Today’s snowboards have metal edges and bindings, and require specialized boots. Predating the snowboard, however, were a variety of surfboard-like boards that have an attached rope for some element of control. The most famous of these was the Snurfer. A few companies still make versions of these boards.
Novak Snurfboards is based in Muskegon, Michigan, the home of the original Snurfer. Bob Novak, the company founder, built early snowboards for Jake Burton Carpenter. Novak boards are made of high-tech, clear plastic.
SnurferBoards, based in Manchester, Vermont, build replicas of some of the original Snurfers, plus modern variants. It holds the intellectual property to the original Snurfer lineup.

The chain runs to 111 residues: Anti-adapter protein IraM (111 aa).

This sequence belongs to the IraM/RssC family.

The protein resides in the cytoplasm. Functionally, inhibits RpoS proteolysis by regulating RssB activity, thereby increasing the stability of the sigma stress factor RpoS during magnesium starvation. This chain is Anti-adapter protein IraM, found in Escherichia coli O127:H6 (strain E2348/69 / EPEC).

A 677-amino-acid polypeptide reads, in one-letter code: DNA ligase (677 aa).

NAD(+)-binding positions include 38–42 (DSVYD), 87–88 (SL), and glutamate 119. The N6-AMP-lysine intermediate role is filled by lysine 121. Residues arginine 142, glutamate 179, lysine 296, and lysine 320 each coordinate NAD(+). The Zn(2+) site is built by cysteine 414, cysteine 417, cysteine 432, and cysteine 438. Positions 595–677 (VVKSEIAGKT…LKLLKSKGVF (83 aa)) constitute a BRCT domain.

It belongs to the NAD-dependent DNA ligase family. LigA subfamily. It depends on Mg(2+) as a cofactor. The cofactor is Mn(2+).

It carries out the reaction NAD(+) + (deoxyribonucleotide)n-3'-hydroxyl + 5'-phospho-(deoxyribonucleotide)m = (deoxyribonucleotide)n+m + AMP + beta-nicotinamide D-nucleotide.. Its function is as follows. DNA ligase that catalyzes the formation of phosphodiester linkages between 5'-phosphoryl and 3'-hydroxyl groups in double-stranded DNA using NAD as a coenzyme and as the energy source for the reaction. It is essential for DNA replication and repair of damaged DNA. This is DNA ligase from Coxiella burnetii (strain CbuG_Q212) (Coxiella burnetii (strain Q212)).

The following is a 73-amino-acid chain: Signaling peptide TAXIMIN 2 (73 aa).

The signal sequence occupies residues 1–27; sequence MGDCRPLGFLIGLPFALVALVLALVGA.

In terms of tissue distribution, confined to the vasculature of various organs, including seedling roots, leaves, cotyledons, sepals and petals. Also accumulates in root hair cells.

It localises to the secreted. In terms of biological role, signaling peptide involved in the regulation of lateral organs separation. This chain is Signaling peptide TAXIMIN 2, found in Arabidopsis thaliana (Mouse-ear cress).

Grell Boards are made in Corralitos, California by Jeff Grell, who played a key role in creating the highback that is an essential part of every snowboard sold today.
Phnx boards, based in Maynard, Massachusetts, claims a simple bindings for the rear foot, plus a brake.
NoBoard, a British Columbia company, sells a kit that converts a standard snowboard into a binderless board for riding in powder.
Snowsnurfer is a new company that will soon be releasing its own version of a snow-snurfing board.
Most of these boards–though not all–cost less than today’s standard snowboard, with the extra financial benefit of not requiring the addition of at least $200 for a set of bindings and pair of boots. Since they are designed for back yards, golf courses, and small sledding hills, they also don’t require lift tickets. Lacking edges (as a class) and bindings, they aren’t for use at lift-served resorts. But they can still be a lot of fun.